# Are there infinite number of sizes of gaps between primes?

Are there an infinite number of sizes of gaps between primes? let $p_n$ be the nth prime number. Let $g_n = p_{n+1} - p_n$ (i.e. size of gaps between consecutive primes). As $p_n$ goes to infinity, does $g_n$ go to infinity also?

• It is not known whether any difference occurs infinite many often, but it is known that differences $\le 246$ occur infinit many often (See also the comment below) and that arbitary large gaps must exist (but I think it is not known whether every large difference occurs, but here I might be wrong). – Peter Oct 17 '16 at 15:08
• It is conjectured that every even difference occurs infinite many often, part of this conjecture is the twin-prime-conjecture. – Peter Oct 17 '16 at 15:19
• @Peter: More precisely (with regards to your first comment), there exists some integer $N\leq246$, for which there are infinitely many pairs of primes that differ by $N$. – barak manos Oct 17 '16 at 16:02
• @barakmanos Indeed, though your statement is a consequence of Peter's. – Tavian Barnes Oct 17 '16 at 16:14
• @T.C. Your headline and your first sentence pose a different question to your second and third sentences. As the question currently stands, the question the second and final sentence ask is: "Is there a gap of infinite size between two consecutive primes?" – user24000 Oct 17 '16 at 18:29

You can easily find as long a string of composites as you wish, so the gaps between primes can be arbitrarily large, so must have infinitely many different values.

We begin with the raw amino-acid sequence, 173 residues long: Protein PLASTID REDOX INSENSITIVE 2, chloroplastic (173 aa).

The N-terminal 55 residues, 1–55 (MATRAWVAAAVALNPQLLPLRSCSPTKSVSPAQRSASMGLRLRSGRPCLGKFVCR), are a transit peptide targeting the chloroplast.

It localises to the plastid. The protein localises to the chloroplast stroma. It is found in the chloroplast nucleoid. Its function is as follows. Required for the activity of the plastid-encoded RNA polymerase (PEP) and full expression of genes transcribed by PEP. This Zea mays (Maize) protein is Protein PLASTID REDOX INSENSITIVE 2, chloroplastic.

Consecutive composite numbers

But that does not mean the size of the gap goes to infinity. In fact it's less than 70 million infinitely often.

https://en.wikipedia.org/wiki/Yitang_Zhang

As @DunstanLevenstein comments. 70 million was the bound in Zhang's revolutionary paper. It's since been reduced to 246.

It's thought that in fact there are infinitely many twin primes, so the conjecture is that the bound is actually 2.

• The latest definitive news on the prime gaps problem, as of April 14, 2014, is that it has been reduced to 246 - significantly lower than 70,000,000. en.wikipedia.org/wiki/Twin_prime#History – Dustan Levenstein Oct 17 '16 at 14:50
• To drive the point home, it follows from Zhang's result that $g_n\not\to\infty$ as $n\to\infty$. From the results mentioned in this answer, we get $\liminf_n g_n\le 246$ and $\limsup_n g_n=+\infty$. And the twin prime conjecture is equivalent to the claim that $\liminf_n g_n=2$. – Andrés E. Caicedo Jan 11 '18 at 0:50